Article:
It was thanks to the geth that the quarians were able to learn of the situation with the relay in the first place. As soon as the quarians received operational approval from the turians, Reegar had six of their landing craft descend into Palaven’s atmosphere, with two remaining with the turian fleet to bounce communications and – secretly – to allow the geth to transfer themselves to safety when their defensive positions would inevitably be overrun. Having recently been upgraded with Reaper code, the geth were able to fool Reaper sensors with friendly signatures for half the trip. By the time the enemy was able to confirm that the incoming signatures were actually quarians, the shuttles had already managed a low angle of approach, making it difficult for them to be hit by anti-aircraft guns. Local anti-air weaponry were still able to focus fire on only six quarian shuttles, but it was thanks to the geth that few of them were direct hits.
This sentiment, however, was of little comfort to the quarians inside the shuttles as Reaper anti-air weapons swiftly shot down their landing craft, and even prodigious quarian flying couldn’t cause them to avoid what could generously be called a crash landing. The survivors of the crashes picked themselves up, dusted themselves off, and made for the rendezvous point half a kilometer from Communications Relay 227. Only half of the Marines made it to the designated rendezvous site: Staff Lieutenant Kal’Reegar; First Lieutenant Jun’Malon vas Qwib-Qwib; Second Lieutenant Oro’Xen vas Moreh; Operations Chiefs Erin’Domo vas Idenna and Kor’Veera vas Rayya; Service Chiefs Kee’Mora vas Ferris, Xin’Mora vas Ferris, and Koric’Uldinn vas Penin; and Corporals Keel’Numa vas Lorenz, Nal’Reema vas Solphya, Les’Uzgar vas Uryyn, and Quil’Verma vas Noric.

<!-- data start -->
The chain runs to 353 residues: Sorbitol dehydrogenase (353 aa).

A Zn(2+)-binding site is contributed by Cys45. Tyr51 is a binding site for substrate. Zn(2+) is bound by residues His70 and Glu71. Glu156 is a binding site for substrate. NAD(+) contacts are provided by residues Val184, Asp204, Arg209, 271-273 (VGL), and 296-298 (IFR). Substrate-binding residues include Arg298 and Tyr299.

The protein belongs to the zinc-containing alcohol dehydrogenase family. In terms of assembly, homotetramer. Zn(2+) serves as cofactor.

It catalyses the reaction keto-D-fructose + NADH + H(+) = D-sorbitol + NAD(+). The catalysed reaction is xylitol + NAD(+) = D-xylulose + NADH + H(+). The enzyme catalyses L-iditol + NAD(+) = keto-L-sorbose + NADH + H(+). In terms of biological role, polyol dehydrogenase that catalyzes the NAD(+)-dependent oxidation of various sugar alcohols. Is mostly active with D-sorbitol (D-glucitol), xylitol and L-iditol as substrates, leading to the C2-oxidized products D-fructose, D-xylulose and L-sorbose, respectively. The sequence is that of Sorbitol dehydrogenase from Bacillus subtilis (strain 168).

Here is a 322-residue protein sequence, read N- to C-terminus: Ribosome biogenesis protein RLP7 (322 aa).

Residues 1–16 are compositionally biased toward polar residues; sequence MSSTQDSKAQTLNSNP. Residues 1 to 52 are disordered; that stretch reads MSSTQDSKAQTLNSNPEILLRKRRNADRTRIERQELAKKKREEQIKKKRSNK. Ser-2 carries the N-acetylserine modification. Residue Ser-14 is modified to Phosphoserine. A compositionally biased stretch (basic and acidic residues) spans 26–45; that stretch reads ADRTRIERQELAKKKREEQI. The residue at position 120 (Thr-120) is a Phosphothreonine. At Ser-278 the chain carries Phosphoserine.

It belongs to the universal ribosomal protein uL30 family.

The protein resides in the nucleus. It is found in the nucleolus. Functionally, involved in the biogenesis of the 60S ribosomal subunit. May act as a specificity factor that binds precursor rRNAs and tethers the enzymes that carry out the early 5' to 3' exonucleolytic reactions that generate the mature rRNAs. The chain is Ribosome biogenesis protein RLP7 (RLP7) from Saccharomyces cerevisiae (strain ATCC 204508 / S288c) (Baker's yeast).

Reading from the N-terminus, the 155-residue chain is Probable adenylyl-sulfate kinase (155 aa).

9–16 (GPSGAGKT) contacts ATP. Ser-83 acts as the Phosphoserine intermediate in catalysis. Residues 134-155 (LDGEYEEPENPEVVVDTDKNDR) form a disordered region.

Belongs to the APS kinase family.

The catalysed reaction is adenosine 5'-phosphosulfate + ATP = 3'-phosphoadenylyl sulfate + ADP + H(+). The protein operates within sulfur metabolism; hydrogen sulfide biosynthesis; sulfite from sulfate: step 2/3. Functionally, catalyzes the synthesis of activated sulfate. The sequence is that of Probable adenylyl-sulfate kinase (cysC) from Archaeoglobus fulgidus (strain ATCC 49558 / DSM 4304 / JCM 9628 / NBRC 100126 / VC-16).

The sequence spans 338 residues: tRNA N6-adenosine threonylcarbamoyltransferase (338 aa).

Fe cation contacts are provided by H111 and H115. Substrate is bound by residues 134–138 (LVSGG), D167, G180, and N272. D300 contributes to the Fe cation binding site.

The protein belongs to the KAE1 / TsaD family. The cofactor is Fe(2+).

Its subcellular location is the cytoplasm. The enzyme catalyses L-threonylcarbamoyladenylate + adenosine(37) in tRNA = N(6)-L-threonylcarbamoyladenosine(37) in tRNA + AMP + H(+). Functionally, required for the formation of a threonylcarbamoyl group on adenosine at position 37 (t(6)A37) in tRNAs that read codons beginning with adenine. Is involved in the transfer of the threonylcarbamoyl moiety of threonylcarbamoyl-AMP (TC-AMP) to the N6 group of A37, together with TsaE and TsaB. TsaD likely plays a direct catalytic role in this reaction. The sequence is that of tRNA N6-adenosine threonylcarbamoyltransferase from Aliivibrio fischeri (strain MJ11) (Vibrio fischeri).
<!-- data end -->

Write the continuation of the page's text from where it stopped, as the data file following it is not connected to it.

The area around the relay was deserted and devoid of Reaper forces, but Reegar doubted it would remain this way for long, as the enemy was certain to deploy hunt-and-kill teams to look for stray quarians on the turian homeworld. With their Khronus resistance contacts still supposedly enroute, Reegar demanded that defensive positions be set up. In the meantime, Lieutenant Malon and Operations Chief Veera were to assess the damage to relay and determine what repairs were required. Service Chiefs Kee’Mora and Xin’Mora, a brother-sister duo of snipers, were perched atop a high-rise as lookouts, where they would watch for their resistance contacts as well as enemy forces.